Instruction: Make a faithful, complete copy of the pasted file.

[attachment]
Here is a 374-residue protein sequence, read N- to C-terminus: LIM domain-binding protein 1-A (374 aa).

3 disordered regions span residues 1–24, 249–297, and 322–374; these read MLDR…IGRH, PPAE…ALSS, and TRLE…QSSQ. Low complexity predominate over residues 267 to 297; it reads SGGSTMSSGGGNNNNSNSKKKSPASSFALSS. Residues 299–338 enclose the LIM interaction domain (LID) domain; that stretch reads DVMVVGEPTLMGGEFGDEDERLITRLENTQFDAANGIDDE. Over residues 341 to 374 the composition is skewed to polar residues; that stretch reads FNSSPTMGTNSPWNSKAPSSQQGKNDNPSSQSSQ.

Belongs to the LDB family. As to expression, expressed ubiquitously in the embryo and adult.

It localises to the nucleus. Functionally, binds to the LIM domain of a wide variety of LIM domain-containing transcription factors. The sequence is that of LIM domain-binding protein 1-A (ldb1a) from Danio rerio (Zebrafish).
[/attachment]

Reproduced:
Here is a 374-residue protein sequence, read N- to C-terminus: LIM domain-binding protein 1-A (374 aa).

3 disordered regions span residues 1–24, 249–297, and 322–374; these read MLDR…IGRH, PPAE…ALSS, and TRLE…QSSQ. Low complexity predominate over residues 267 to 297; it reads SGGSTMSSGGGNNNNSNSKKKSPASSFALSS. Residues 299–338 enclose the LIM interaction domain (LID) domain; that stretch reads DVMVVGEPTLMGGEFGDEDERLITRLENTQFDAANGIDDE. Over residues 341 to 374 the composition is skewed to polar residues; that stretch reads FNSSPTMGTNSPWNSKAPSSQQGKNDNPSSQSSQ.

Belongs to the LDB family. As to expression, expressed ubiquitously in the embryo and adult.

It localises to the nucleus. Functionally, binds to the LIM domain of a wide variety of LIM domain-containing transcription factors. The sequence is that of LIM domain-binding protein 1-A (ldb1a) from Danio rerio (Zebrafish).